Friday, February 29, 2008

bbq chicken tandoori kebabs

tonight i was supposed to be in on my own, but like most well laid plans, it came to and end very quickly, following a call from my friend M.

luckily this morning i put some chicken on to marinade, so she's coming around for bbq chicken tandoori kebabs. these are really, really delicious. the yoghurt in the marinade softens the meat but also keeps it beautiful and moist on the bbq, while the heat cooks the spices and gives a exotic smokey flavour. of course they'd be better done in a tandoor, maybe when i re do my back garden i can put one in (i already have plans for a wood fired oven).

anyway, i got this recipe from the fabulous SBS Food Safari website.

Tandoori Chicken Kebabs
for the marinade combine:
200g natural yoghurt
1 tbsp fresh ginger, grated finely
1 tbsp garlic, grated finely
1 tbsp tandoori paste
½ tsp tandoori food colouring (optional)
2 tsp cumin seeds, ground
2 tsp ground coriander
1 tsp garam masala
1 ½ tsp salt
½ tsp chilli powder
½ tsp turmeric powder

I use this quantity of marinade for about a kilogram of chicken, obviously choose the cut that you like best. if you're worried about fat, use breasts, if you're worried about taste use thighs ;-) . the meat needs to be cut into standard sized chunks, so that they cook evenly through, and small enough that they absorb all of the flavour, as well as making good mouth sized little piece of joy. i normally marinade overnight, but today i put these on before work and i'm sure they'll be deeeeelicious. i really love these, i cook them all the time.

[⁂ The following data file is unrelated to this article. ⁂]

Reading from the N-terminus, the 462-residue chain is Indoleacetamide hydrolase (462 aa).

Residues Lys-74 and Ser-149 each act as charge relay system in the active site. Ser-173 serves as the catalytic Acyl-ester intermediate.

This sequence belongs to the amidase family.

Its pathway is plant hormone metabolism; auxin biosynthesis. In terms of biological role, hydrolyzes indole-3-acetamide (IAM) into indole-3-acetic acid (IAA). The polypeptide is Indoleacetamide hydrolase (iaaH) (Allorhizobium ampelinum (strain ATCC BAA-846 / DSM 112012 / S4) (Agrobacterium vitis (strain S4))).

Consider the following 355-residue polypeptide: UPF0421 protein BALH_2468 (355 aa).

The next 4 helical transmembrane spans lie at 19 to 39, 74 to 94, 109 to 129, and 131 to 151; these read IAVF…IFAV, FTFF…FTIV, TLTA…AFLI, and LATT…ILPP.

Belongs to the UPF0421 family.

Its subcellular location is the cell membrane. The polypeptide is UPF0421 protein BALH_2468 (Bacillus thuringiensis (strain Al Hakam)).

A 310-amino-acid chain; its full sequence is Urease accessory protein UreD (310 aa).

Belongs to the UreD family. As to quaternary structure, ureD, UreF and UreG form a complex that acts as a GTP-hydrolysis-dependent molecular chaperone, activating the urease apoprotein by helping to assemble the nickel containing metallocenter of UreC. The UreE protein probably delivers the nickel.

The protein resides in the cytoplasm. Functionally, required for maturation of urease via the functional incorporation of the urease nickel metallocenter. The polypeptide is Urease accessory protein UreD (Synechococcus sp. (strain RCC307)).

i bbq mine. obviously a tandoor oven is the best way, but even placing them in a very hot oven, or even on a stove-top grill would work too.

normally i serve them with aloo parantha.

Aloo Parantha
take a handfull of plain flour for each parantha (not too big a one, see how precise i am with my kitchen measurements)
a HEAPED teaspoon of yoghurt per parantha
salt
add milk enough to form a pliable dough, kneed a couple of times.

make a filling by mixing mashed potato, finely diced red onion and chopped fresh corriander, in a ratio that makes you happy.

make a ball of dough for each prantha and using the palm of your hand push it out to form a fairly thin disk. place enough of the filling in so that you can comfortably enclose it in dough, making little buns. then roll out into disks of bread. the filling will break through the dough at this stage, this is fine as long as the dough:filling ratio is high enough that it all stays together. fry these in a really hot, well greased pan, turning a couple of times. the bread needs to cook through but the fat from the yoghurt and the milk will make them lovely golden and crispy. if i'm looking for an instant heart attack (as opposed to one a couple of years from now) i brush them with melted ghee and add them to the bbq with the kebabs.

tonight however we just ate ours wrapped up in pita bread with a little salad and a simple sauce of plain yoghurt,chopped fresh mint, salt and pepper and a little white wine vinegar.


and in this is what i love about this type of food, and cooking. there's no exact measurements, it's a 'handful' of this and 'the ratio that makes you happy'. because after all that's why we bother cooking isn't it? it's not just to have something to eat - because then we'd just have toast. or to give our bodies nutrition - because then it would be fruit and veg 24/7. it's about feeling at one with the food, and the generations of people who have cooked it before us (and for most of us women it's the women who have cooked it before us. fancy pants restaurant food is dominated by male chefs. heartwarming homecooked food is dominated by women). and it's about giving those we care about something good to eat, to make them as happy as cooking it made us.

mercy, this started as a kebab recipe but has got very sooky lala (as BBITW would say).

anyway, if you read this and cook the kebabs i'd love to know if they make you happy too

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